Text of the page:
Nat Med ; 26(2): 228-235, 2020 Feb.
Artículo en Inglés | MEDLINE | ID: mdl-32015557

RESUMEN

Zika virus (ZIKV) has caused significant disease, with widespread cases of neurological pathology and congenital neurologic defects. Rapid vaccine development has led to a number of candidates capable of eliciting potent ZIKV-neutralizing antibodies (reviewed in refs. 1-3). Despite advances in vaccine development, it remains unclear how ZIKV vaccination affects immune responses in humans with prior flavivirus immunity. Here we show that a single-dose immunization of ZIKV purified inactivated vaccine (ZPIV)4-7 in a dengue virus (DENV)-experienced human elicited potent cross-neutralizing antibodies to both ZIKV and DENV. Using a unique ZIKV virion-based sorting strategy, we isolated and characterized multiple antibodies, including one termed MZ4, which targets a novel site of vulnerability centered on the Envelope (E) domain I/III linker region and protects mice from viremia and viral dissemination following ZIKV or DENV-2 challenge. These data demonstrate that Zika vaccination in a DENV-experienced individual can boost pre-existing flavivirus immunity and elicit protective responses against both ZIKV and DENV. ZPIV vaccination in Puerto Rican individuals with prior flavivirus experience yielded similar cross-neutralizing potency after a single vaccination, highlighting the potential benefit of ZIKV vaccination in flavivirus-endemic areas.

11.
Artículo en Inglés | MEDLINE | ID: mdl-32043531

RESUMEN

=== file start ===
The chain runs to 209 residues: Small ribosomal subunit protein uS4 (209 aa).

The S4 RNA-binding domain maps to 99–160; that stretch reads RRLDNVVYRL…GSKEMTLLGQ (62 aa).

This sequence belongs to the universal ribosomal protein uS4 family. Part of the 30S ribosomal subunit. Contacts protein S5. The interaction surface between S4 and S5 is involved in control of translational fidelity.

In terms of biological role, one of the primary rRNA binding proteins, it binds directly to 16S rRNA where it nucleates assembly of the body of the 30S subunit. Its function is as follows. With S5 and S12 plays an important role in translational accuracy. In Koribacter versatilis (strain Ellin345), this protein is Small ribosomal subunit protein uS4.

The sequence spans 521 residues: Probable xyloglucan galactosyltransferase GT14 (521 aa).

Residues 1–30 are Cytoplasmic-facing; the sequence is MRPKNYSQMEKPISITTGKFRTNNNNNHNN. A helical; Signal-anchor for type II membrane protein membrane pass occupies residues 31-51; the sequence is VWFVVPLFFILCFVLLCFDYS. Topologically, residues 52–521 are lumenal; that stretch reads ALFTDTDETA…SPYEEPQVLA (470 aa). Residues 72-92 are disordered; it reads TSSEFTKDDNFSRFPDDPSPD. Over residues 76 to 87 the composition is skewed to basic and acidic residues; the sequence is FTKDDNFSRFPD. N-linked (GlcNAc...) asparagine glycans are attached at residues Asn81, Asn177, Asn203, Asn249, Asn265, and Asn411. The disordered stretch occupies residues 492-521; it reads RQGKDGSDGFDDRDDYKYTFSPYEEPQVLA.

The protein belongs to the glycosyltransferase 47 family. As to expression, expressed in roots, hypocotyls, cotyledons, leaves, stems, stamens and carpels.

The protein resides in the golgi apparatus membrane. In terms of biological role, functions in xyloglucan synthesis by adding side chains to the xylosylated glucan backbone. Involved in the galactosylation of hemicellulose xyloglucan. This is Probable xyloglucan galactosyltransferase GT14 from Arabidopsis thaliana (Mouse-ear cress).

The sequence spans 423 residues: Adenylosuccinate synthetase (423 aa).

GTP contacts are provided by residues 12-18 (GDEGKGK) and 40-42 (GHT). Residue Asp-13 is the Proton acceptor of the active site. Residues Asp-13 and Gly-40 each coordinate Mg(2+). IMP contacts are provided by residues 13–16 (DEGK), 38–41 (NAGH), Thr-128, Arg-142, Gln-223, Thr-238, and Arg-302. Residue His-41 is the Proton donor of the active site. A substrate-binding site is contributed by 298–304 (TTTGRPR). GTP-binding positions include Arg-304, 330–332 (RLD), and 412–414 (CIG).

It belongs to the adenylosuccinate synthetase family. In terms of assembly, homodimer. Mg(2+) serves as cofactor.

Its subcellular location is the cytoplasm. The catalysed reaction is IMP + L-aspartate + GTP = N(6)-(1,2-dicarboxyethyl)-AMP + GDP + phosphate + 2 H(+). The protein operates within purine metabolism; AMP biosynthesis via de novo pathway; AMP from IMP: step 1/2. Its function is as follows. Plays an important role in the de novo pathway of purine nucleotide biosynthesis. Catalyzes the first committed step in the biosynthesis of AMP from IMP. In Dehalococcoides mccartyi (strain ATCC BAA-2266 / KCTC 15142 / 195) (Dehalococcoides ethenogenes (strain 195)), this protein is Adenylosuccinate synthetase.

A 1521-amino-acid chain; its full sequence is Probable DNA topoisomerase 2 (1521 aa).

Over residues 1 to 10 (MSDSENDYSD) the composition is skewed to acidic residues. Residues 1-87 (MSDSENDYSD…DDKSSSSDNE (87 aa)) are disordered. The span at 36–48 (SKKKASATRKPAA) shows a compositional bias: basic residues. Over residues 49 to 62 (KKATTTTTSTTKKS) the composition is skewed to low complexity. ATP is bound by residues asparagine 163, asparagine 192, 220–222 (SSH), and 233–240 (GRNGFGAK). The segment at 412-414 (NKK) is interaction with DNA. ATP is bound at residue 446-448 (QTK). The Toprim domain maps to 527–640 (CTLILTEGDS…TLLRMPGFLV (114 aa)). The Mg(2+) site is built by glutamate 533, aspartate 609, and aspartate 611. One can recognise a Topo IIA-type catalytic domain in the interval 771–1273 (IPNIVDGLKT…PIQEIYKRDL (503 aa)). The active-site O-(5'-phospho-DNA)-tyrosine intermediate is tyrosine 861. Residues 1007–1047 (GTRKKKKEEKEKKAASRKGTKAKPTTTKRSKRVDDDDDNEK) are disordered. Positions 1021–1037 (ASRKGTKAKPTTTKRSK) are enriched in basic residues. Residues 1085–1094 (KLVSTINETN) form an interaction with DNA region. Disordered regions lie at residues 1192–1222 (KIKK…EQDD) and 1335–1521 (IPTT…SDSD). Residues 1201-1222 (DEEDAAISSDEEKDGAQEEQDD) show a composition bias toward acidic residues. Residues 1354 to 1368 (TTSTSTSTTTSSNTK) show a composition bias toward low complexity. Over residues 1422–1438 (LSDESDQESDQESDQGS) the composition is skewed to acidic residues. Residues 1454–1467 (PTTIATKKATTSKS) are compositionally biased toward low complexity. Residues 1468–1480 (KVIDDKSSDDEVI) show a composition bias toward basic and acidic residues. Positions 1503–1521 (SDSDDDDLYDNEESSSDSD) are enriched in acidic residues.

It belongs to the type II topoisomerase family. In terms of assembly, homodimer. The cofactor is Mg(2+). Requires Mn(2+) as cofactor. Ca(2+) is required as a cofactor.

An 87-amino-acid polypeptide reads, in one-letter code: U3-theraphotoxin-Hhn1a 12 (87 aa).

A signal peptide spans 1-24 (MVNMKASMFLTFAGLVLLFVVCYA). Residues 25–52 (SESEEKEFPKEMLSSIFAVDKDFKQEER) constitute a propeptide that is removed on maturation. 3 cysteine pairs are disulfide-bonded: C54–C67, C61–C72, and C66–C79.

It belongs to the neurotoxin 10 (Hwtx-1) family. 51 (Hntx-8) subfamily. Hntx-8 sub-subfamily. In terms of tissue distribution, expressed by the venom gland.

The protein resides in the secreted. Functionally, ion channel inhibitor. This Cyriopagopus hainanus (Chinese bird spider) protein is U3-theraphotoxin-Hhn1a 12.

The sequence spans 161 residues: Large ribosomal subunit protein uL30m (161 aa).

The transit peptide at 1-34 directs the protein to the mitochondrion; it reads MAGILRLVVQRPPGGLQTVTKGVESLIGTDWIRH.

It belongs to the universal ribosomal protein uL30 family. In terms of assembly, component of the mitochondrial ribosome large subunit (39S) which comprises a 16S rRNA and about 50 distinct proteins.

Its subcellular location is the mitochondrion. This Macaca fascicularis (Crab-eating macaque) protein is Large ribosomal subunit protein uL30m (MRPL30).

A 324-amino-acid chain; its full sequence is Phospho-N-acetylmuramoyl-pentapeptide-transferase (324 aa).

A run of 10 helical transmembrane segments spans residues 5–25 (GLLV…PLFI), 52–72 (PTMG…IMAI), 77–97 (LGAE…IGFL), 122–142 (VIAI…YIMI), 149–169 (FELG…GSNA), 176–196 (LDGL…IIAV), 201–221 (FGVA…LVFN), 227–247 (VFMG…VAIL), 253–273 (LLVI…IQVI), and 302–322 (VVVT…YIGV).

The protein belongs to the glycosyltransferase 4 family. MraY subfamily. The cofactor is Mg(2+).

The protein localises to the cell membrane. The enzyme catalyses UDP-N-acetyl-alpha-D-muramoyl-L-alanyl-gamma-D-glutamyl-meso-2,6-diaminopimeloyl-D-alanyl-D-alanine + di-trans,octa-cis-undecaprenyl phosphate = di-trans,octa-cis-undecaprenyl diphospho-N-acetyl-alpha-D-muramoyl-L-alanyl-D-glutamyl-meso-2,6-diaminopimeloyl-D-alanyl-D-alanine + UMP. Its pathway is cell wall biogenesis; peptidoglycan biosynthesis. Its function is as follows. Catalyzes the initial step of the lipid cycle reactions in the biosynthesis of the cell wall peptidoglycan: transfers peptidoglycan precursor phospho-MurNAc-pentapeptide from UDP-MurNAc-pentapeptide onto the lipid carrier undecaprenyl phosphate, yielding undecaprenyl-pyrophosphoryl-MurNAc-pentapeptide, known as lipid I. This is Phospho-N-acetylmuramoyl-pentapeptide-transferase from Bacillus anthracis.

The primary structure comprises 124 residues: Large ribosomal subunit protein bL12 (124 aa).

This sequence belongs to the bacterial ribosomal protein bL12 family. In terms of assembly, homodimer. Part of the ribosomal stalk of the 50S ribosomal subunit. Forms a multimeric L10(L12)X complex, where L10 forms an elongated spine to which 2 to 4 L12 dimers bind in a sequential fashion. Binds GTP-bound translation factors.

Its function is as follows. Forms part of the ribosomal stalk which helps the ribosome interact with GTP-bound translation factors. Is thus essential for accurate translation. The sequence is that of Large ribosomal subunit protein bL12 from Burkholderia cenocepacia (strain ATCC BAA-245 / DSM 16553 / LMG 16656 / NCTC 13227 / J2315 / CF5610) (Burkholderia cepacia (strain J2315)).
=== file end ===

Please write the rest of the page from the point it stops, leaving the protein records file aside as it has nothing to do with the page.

BACKGROUND: Zika virus (ZIKV) is a mosquito-borne flavivirus. Outbreaks of ZIKV infection have occurred in Africa, Southeast Asia, the Pacific Islands, the Americas and the Caribbean. Although most ZIKV infections are asymptomatic, cases of neurological manifestations have been described. The aim of the present study was to identify the prevalence of ZIKV infection among the asymptomatic persons in Myanmar in 2018. METHODS: A total of 284 serum samples from apparently healthy persons were collected from Yangon, Myanmar in 2018. They were analysed for ZIKV infection by immunoglobulin M (IgM) capture enzyme-linked immunosorbent assay (ELISA), IgG indirect ELISA, 50% focus reduction neutralization test, real-time reverse transcription polymerase chain reaction (RT-PCR) and conventional RT-PCR. RESULTS: Of the 284 apparently healthy persons, 31.3% were positive for the presence of IgM against ZIKV and 94.3% were positive for anti-flavivirus IgG. Among the ZIKV IgM-positive samples, we confirmed ZIKV infection in 15.8% of asymptomatic persons by neutralization test and real-time RT-PCR. CONCLUSIONS: We conclude that ZIKV infection was increasing among asymptomatic persons in the same area in Myanmar during 2018 compared with 2017. It is highly recommended to strengthen the surveillance system for ZIKV to prevent possible outbreaks.